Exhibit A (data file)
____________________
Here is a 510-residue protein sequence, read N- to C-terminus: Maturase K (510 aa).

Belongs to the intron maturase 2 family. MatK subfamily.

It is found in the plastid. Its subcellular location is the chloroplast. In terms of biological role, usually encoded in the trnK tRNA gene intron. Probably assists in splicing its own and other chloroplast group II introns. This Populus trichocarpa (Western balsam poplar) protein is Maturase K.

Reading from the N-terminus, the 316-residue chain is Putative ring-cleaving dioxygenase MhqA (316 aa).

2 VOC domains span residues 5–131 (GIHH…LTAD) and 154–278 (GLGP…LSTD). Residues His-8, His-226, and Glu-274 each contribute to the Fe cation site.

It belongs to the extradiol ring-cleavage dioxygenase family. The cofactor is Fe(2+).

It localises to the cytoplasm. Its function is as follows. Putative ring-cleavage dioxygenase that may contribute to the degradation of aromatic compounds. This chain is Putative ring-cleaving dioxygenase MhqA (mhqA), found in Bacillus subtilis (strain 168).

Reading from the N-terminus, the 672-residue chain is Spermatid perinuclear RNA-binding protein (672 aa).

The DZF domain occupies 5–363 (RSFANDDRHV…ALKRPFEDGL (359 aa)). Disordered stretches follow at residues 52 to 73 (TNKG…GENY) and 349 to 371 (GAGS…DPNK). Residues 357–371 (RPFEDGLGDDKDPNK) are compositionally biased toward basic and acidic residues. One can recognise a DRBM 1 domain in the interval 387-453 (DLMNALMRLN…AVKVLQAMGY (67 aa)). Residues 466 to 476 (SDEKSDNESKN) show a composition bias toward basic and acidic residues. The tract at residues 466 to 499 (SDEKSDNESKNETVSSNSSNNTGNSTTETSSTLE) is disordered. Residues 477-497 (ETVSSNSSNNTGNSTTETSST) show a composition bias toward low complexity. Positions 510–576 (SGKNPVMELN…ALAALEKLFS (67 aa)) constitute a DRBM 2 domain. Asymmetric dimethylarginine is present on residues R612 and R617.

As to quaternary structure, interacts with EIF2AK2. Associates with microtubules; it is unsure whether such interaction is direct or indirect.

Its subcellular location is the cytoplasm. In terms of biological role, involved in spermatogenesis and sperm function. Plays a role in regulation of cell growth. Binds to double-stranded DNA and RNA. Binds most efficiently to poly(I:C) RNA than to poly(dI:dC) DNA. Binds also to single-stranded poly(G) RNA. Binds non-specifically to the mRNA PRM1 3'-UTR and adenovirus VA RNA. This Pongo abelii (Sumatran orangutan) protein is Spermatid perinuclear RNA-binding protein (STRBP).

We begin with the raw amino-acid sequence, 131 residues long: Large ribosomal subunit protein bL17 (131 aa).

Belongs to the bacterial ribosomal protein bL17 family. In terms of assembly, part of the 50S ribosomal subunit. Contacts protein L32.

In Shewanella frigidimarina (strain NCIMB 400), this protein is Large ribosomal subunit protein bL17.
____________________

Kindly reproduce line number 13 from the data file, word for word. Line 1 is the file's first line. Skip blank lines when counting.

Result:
Belongs to the bacterial ribosomal protein bL17 family. In terms of assembly, part of the 50S ribosomal subunit. Contacts protein L32.